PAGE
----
If you've ever watched a wildlife documentary, you're probably familiar with the scene. Just-hatched baby sea turtles, struggling free of the sand that concealed the nest to make the treacherous trek to the water, while predatory seabirds wait to feast on the vulnerable newborns. You want to cheer as they reach the waves, having passed the first trial of their new lives.
But in Central America, it's not the first trial. Many sea turtle eggs - over 90 percent, on some beaches - never even get to hatch. They're harvested by poachers, and trafficked to cities, where they'll be fed as a delicacy to one of Earth's most dangerous predators - humans.
A new tool could help put a stop to this practice that's harming the vulnerable species. Researchers hid GPS devices in fake turtle eggs to track the journey from poacher to table, and in the first test of the technology, it totally worked.
"Our research showed that placing a decoy into a turtle nest did not damage the incubating embryos and that the decoys work," said biologist Helen Pheasey of the University of Kent in the UK.
"We showed that it was possible to track illegally removed eggs from beach to end consumer as shown by our longest track, which identified the entire trade chain covering 137 kilometres (85 miles)."
The idea for the decoy eggs, named the InvestEGGator, was conceived a few years ago in response to the United States Agency for International Development (USAID) Wildlife Crime Tech Challenge to detect wildlife trafficking transit routes.
Scientists have been using decoys to "spy" on animals for some time - like penguin-shaped robots in Antarctica, a fake baby gorilla in Africa, even, yes, eggs. They allow scientists to study animal behaviour in their natural habitat, with their guard down.
Inspired by crime shows on TV, conservation scientist Kim Williams-Guillen with Paso Pacifico thought that, if the decoy were convincing enough, they might be able to do the same with wildlife traffickers.
"In Breaking Bad, the DEA places a GPS tracking device on a tank of chemicals to see who receives the chemicals," she said.
"In one episode of The Wire, two police officers plant an audio device in a tennis ball to surreptitiously record a suspected drug dealer. Turtle eggs basically look like ping pong balls, and we wanted to know where they were going - put those two ideas together and you have the InvestEGGator."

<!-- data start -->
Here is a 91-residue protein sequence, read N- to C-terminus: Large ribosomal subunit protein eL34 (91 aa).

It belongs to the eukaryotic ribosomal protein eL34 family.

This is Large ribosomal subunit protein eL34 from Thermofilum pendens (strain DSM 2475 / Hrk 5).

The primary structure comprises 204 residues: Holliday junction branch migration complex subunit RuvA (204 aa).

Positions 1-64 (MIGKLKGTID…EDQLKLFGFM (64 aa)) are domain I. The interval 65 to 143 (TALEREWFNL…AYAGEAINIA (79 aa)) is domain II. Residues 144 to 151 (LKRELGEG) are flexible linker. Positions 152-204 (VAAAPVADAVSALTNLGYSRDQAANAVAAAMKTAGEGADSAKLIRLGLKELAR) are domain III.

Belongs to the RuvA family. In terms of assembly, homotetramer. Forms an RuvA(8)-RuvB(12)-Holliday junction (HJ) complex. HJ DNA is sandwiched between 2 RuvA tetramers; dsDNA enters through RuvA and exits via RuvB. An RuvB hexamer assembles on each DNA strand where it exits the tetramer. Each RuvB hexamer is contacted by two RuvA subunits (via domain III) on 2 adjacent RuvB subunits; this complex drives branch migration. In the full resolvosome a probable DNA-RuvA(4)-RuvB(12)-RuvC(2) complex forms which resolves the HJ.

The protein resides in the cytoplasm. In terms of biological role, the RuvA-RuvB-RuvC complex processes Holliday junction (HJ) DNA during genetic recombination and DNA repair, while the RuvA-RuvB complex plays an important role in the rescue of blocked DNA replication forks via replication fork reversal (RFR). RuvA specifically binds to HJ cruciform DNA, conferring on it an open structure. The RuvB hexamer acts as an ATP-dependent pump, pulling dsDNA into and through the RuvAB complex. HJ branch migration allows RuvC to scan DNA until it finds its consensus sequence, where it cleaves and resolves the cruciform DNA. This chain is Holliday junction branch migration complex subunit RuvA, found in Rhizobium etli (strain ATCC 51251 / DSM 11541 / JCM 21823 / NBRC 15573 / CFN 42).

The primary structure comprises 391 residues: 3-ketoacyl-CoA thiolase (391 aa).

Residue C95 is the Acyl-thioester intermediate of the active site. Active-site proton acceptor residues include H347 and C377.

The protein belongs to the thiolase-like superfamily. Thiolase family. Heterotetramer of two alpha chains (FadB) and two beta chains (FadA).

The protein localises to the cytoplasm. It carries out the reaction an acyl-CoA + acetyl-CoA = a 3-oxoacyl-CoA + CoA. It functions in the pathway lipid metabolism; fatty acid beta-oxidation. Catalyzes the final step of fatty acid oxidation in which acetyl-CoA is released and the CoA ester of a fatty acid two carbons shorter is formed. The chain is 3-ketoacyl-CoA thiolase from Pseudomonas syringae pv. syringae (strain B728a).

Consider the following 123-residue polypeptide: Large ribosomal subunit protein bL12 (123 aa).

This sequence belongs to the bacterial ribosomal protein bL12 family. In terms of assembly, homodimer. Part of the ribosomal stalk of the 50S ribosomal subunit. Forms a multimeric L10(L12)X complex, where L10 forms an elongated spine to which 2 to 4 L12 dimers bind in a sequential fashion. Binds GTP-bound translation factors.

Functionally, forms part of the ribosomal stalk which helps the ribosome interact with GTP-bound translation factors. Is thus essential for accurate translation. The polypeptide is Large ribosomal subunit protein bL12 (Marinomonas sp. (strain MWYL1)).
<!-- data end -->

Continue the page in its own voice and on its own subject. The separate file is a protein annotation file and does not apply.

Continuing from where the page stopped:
To test the technology, the team placed 101 realistic decoys in sea turtle nests across four Costa Rican beaches - 3D-printed globes in the shape of turtle eggs, painted to look realistic, and fitted with GPS devices, set to emit a signal once per hour. Generally, one egg per nest was deployed, since poachers usually take the entire clutch.
Of these decoys, around 25 percent were removed when the clutch was illegally stolen from the beach. The remaining decoys were left in their clutches; when the researchers checked these nests, the other eggs had hatched as normal, indicating that the decoys pose no harm to the real eggs.
From the stolen eggs, the researchers were able to track five trafficked clutches - three from the vulnerable olive ridley sea turtle (Lepidochelys olivacea) and two from the endangered green sea turtle (Chelonia mydas).
The aim was not to find the poachers removing the eggs from their nests, but to follow the supply chain to find out where they end up, and how. And at this, the eggs… eggscelled.
"As trafficking is a more serious crime, those handover points are far more valuable from a law enforcement perspective than catching someone taking a nest," Pheasey said.
The shortest route one of the eggs travelled was the vicinity of a residential property. Another was tracked around two kilometres (1.24 miles) from the beach to a local bar.
The longest distance was 137 kilometres - the egg was tracked for two days to a supermarket loading bay in the Costa Rican Central Valley. From there, it made its way to a home. Since sea turtle eggs aren't sold in supermarkets, but door-to-door, the researchers assumed that the loading bay was just the handover point between the trafficker and the seller.
Even the decoy eggs that didn't work as planned started proving useful. One egg went offline near the town of Cariari, 43 kilometres (27 miles) from the nest. The team were later sent photos of the dissected egg, as well as information on the point of sale (near Tortuguero National Park) and how many eggs were sold.
This is both good and bad news. The good news is that the local community is willing to share information about turtle egg trafficking. But, their willingness to do so indicates that they don't think it's a big deal to steal and eat turtle eggs - which means that stopping it is going to be an uphill battle.
That's not really surprising. Humans have been eating sea turtle eggs for a long time. But humans are much more numerous than we used to be, and sea turtles much less. Poaching and trafficking without care for this fact is ultimately unsustainable.
What InvestEGGator offers is hope for change.
"But it really must be used in the context of a multi-pronged conservation approach that uses education," Williams-Guillen said, "building better economic opportunities, and enforcement to help fight sea turtle egg poaching."
The research has been published in Current Biology.